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I was doing a little research to improve the braking of my T100, other than new pads. I already have the pads. I just need to install them, looks like a good project for this coming weekend. But back to my question.

Has anyone replaced there Bonnie/T100 front brake rotor with the Thruxton front rotor. The Bonnie is 310 mm and the Thrux is 320 mm ? If you did it, other than getting the Thrux rotor what else was needed and where you able to feel any difference in the stopping of your Bonnie ? And was it worth the effort and or money ?
 

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Spend your money on a floater, then you don't need to worry about changing anything else.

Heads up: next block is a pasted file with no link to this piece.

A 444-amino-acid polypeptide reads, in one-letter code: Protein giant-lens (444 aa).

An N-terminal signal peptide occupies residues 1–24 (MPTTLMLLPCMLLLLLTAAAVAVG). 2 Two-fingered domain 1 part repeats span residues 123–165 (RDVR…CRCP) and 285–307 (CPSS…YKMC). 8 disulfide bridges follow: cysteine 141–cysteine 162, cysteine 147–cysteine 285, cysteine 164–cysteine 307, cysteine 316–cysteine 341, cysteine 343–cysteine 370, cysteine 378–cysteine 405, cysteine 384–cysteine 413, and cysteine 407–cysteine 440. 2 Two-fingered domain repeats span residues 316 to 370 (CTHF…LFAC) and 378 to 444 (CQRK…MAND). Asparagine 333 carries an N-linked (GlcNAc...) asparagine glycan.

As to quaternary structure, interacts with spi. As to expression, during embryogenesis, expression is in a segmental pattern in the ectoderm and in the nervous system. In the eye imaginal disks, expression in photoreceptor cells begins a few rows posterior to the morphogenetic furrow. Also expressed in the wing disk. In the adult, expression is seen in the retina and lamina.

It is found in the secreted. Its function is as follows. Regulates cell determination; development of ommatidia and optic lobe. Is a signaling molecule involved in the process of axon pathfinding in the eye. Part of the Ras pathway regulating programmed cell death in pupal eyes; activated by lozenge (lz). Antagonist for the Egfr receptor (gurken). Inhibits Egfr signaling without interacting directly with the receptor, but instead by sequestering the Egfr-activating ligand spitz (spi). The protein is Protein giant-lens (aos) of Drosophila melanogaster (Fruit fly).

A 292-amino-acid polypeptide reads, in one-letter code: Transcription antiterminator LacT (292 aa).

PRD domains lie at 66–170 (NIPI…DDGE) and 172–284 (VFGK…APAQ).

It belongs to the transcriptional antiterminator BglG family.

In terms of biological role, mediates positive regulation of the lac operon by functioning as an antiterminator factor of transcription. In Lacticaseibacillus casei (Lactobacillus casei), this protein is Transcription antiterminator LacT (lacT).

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Am I the only one who can lock up the front break on his Bonnie with one finger? I guess shoeing horses thirty years ago is still good for something.
 

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Get an EBC floating disc, HH pads to go with it , SS lines and some super Motul 600 brake fluid.
That should put a stop to the bike!

I also put the SS line on the rear, bled the fluid and replaced with 600 , and put a set of EBC HH pads back there. She really stops pretty good!

[ This message was edited by: HiVel on 2007-03-08 07:29 ]
 

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On 2007-03-07 19:28, Jimbonnie wrote: